8. Army chiefs of staff are supposedly trained to analyse and think objectively. There was plenty of recent experience (Russian) in Afghanistan to suggest very real problems deploying poorly supported troops into the south. The British army famously sent soldiers to Afg to train Muj in counter insurgency warfare. The Russian army was effectively defeated. And yet this recent experience was completely ignored. Never mind our own experience in this part of the world.

    It seems that army generals were smarting over criticism of its own operations in Basra and were actually rubbing their hands at the thought of a proper war on the plains of Afghanistan.

    Worse still, this can do attitude had a massive effect on the RAF whose supine officers felt the need to match the bravado of their army counterparts. I sat in the office of a 2 star and told him point blank that he didn't have the air assets to support two deployments, Iraq and Afg at the same time. He refusedto listen. The momentum was with the deployment come what may no matter how crap the intelligence.

    What you say falls down when you realise that a few short months into the deployment many soldiers had a better idea how to deal with the insurgency than their superiors.

    It has taken the self-critical free thinking American military to come in and show the British effective strategy.

    The Chiefs of UKAF never openly admit to mistakes. Continue to promote dead wood and seemingly tried to Lord it over American Forces in Iraq, such that they were eventually ignored in the battle for Basra.

    There is top much institutional arrogance and not enough proper leadership in our armed forces. It was obvious to anyone with an interest that this deployment was deeply flawed. You could start by Reading the Defence Committee report on the deployment. It pointed out all the areas of concern and was an extremely accurate predictor.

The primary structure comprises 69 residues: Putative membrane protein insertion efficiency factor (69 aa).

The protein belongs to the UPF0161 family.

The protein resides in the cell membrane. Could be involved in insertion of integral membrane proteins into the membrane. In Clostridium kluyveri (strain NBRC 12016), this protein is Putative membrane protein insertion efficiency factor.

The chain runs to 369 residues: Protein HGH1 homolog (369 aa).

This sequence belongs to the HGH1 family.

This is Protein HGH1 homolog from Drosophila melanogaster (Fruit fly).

9. With the what now? That already sounds cringe-worthy.

    I left Afghanistan 4 years ago and it was obvious then that no matter how much effort went in from ourselves we were never going to have the political will, public support and economic resources to win.

    The truth remains today that we can assault the enemy and take his ground wherever we choose to but holding it and getting the population onside has proven to be a non-starter.

    We should have looked at what was happening to Basrah in 2006 and the surge on Helmand should never have taken place.
     
  10. And some of the Muj were trained in Scotland...... (allegedly)
     
  11. Or did the intelligence say 'it's going to be crap'?
     
  12. British Intelligence actually estimated the number of insurgents at "something over a thousand".

    I wonder of Fallsch would care to estimate how many insurgents have been killed since 2006?

    The plain fact is there is a never ending supply offighters and suicide bombers from across the border. The intelligence wasn't just crap it was completely misleading.
     
  13. There's even more now as we are shying away from killing the insurgents to trying to win them over. I can see Gen McCrystal's thinking as we spent 4 years trying to defeat them with bullets and bombs and to be honest it hasn't got us anywhere. We can only win by hearts and minds really but it's a big gamble and in the short term many more soldiers will die and be maimed whilst we show courageous restraint. The days of dropping ordnance on an enemy position in a compound have long gone but saying that, I know one thing. We will never win by arms alone.
     
  14. It's not new though. This phrase was being bandied about quite a bit as far back as H5. It was called Courageous Inactivity back then - which maybe didn't sound ally enough :D